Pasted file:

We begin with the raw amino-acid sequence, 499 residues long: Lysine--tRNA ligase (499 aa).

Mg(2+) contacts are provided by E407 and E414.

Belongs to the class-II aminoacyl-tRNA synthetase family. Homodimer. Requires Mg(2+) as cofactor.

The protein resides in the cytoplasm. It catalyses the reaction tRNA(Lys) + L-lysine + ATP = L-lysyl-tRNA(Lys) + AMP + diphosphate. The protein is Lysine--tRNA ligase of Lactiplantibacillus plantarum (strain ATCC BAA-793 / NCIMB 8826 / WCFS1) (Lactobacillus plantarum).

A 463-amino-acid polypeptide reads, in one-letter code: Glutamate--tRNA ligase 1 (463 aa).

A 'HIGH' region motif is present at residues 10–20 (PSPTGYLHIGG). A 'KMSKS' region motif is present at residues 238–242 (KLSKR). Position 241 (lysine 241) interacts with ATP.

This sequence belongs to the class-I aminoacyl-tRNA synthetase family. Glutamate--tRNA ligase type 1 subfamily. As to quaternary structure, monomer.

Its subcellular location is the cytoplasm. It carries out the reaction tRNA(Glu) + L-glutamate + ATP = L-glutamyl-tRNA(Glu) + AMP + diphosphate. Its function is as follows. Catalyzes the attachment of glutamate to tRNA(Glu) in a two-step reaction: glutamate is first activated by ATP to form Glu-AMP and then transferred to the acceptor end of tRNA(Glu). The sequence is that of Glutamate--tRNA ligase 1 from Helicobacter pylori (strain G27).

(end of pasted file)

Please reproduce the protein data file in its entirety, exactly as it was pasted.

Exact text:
We begin with the raw amino-acid sequence, 499 residues long: Lysine--tRNA ligase (499 aa).

Mg(2+) contacts are provided by E407 and E414.

Belongs to the class-II aminoacyl-tRNA synthetase family. Homodimer. Requires Mg(2+) as cofactor.

The protein resides in the cytoplasm. It catalyses the reaction tRNA(Lys) + L-lysine + ATP = L-lysyl-tRNA(Lys) + AMP + diphosphate. The protein is Lysine--tRNA ligase of Lactiplantibacillus plantarum (strain ATCC BAA-793 / NCIMB 8826 / WCFS1) (Lactobacillus plantarum).

A 463-amino-acid polypeptide reads, in one-letter code: Glutamate--tRNA ligase 1 (463 aa).

A 'HIGH' region motif is present at residues 10–20 (PSPTGYLHIGG). A 'KMSKS' region motif is present at residues 238–242 (KLSKR). Position 241 (lysine 241) interacts with ATP.

This sequence belongs to the class-I aminoacyl-tRNA synthetase family. Glutamate--tRNA ligase type 1 subfamily. As to quaternary structure, monomer.

Its subcellular location is the cytoplasm. It carries out the reaction tRNA(Glu) + L-glutamate + ATP = L-glutamyl-tRNA(Glu) + AMP + diphosphate. Its function is as follows. Catalyzes the attachment of glutamate to tRNA(Glu) in a two-step reaction: glutamate is first activated by ATP to form Glu-AMP and then transferred to the acceptor end of tRNA(Glu). The sequence is that of Glutamate--tRNA ligase 1 from Helicobacter pylori (strain G27).